Navigation in the sailing world is changing and with it are some of the the skills useful to sailors.  It’s now more relevant to understand computer programming than how to use a sextant.  There will always be resistance to change, but embracing it opens up a new world of information and possibilities.


Monday 2nd of July 2018

I've sailed with more people who bash nautical charts than those who bash GPS. You do not need a full set of paper charts. You do need approach charts and inland harbor charts. That's redundancy and requires little expenditure, space and can be lashed to a clipboard and thrown into an oversize plastic zip-up type bag to use in the cockpit. Yea, I got it with the electronics. There are always two sides of the tale and I have sailed with more people who absolutely refuse to use paper charts or plot a position once a day at sea.

The basics are there to use when you need them. I suggest a middle-ground, where electronics take precedence in today's world, but by all means, know the basics of navigation. They are easy to learn if taught the correct way. Which brings me to my final point. Most schools teach navigation like like it used to be taught for shipboard use. That's ludicrous. Practical navigation aboard small craft is often seat of the pants, but you still have to know it. I've taught how to use piloting methods without a chart in the cockpit. It's doable and it's easy.

Many folks setting sail to go coastal or offshore cruising today need a heck of a lot more training in navigation. I've sailed with many folks who ignore all except what they program into the GPS. They could not care less about pulling the "big picture" view provided by the nautical chart, even when passing near dangerous shoals or entering a harbor. That's poor seamanship in the extreme. Every GPS startup screen cautions you to use other resources.

P Bigelow

Sunday 9th of July 2017

As an old hound . . . . I love that GPS provides up to date information and makes navigation much easier than pulling out a sextant or working the parallel rule, etc. That said, having a paper chart, even if not the most recent, on board is invaluable as it provides the "big picture" view that often adds needed perspective that looking at an electronic plotter or smaller GPS screen lacks. Electronic data is a big improvement but both charts and GPS -- together -- still have an important place for a safe passage.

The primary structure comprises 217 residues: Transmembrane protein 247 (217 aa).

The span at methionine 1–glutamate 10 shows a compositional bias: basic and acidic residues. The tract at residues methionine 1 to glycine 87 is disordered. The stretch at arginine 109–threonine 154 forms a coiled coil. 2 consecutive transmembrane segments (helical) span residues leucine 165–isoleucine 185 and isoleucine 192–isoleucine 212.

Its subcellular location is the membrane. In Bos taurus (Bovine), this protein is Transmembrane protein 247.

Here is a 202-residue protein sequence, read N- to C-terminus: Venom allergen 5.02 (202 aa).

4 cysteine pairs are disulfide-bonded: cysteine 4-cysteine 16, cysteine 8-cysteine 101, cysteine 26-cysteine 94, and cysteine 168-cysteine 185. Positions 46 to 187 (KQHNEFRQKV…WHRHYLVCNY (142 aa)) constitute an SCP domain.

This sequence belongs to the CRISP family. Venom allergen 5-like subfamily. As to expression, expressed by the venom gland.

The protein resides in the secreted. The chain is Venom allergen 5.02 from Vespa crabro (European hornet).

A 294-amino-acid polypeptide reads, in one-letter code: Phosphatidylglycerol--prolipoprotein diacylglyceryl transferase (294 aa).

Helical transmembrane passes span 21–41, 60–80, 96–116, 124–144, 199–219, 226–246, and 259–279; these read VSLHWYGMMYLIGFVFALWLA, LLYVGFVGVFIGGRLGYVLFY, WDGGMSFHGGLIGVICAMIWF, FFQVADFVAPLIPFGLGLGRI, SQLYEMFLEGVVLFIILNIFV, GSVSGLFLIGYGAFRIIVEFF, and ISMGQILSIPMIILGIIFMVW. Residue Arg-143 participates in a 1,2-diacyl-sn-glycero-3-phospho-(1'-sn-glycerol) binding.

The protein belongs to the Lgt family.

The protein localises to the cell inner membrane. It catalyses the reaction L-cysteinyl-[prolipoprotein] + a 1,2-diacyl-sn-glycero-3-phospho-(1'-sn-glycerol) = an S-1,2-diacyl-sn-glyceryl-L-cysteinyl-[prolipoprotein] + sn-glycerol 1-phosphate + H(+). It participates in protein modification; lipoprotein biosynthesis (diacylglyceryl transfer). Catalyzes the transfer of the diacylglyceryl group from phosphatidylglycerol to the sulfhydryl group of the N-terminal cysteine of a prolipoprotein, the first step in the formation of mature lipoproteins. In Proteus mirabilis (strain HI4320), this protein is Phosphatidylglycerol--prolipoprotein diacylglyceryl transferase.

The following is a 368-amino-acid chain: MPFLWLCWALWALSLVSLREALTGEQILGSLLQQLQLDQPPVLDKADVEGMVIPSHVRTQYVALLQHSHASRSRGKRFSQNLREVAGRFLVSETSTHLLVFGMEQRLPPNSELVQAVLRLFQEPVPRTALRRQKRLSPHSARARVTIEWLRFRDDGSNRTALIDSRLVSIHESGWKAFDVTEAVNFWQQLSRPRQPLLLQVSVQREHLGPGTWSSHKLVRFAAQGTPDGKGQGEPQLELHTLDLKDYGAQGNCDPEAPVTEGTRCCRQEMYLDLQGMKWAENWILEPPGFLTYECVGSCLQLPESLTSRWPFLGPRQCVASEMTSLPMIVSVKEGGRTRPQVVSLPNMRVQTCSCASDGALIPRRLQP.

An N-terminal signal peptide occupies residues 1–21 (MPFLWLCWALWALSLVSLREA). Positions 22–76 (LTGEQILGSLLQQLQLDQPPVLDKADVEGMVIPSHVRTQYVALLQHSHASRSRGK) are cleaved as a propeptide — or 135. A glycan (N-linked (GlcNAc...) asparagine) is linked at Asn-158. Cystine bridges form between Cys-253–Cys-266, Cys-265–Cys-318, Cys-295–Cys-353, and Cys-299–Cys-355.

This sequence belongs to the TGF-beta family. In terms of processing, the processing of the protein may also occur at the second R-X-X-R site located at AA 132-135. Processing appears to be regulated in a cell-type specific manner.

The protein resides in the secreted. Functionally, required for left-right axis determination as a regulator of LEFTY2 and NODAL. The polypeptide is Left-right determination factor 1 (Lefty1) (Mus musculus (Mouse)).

Friday 9th of June 2017

Personally, I love the electronic methods for navigation and use them the vast majority of the time but...I will always have a set of paper charts on board as well...better to have them and not need them than the reverse...

John howard

Sunday 16th of April 2017

A very well written article that should be heeded by anyone not leaving sight of land. If you are going to blue water sea, then you would do well to stash a couple of sealed paper charts in your ditch bag, you do have a ditch bag don't you?.... or maybe the modern boat don't sink?


Thursday 13th of April 2017

If you are sailing NZ waters you're lucky to see the stars to "shoot them". Maybe every couple of days you may get a chance to find out where you are. I have nav'd thru some very doubtful waters tiller in one hand and phone with Navionics in the other wending my way thru channel markers in marginal visibility and racing, turbulent tidal currents. Not because I chose to but the conditions were such that the other nav devices were out of reach, wind and torrential rain and I was ending a three day passage thru unknown waters into an unknown (to me) port in pitch darkness. Navionics told me where I was in relation to the various and many markers and shoals.Very stressful but mission achieved. Paper would have been useless given the circumstances, and yes I did have multiple back-up but not within easy reach given the conditions.


Wednesday 31st of May 2017

Good story. It's amazing to think what the sailors of old were able to accomplish with the aid of GPS and electronic devices. Much respect to them. Glad you made it in safe and sound and good recommendation for Navionics. Thanks for the comment.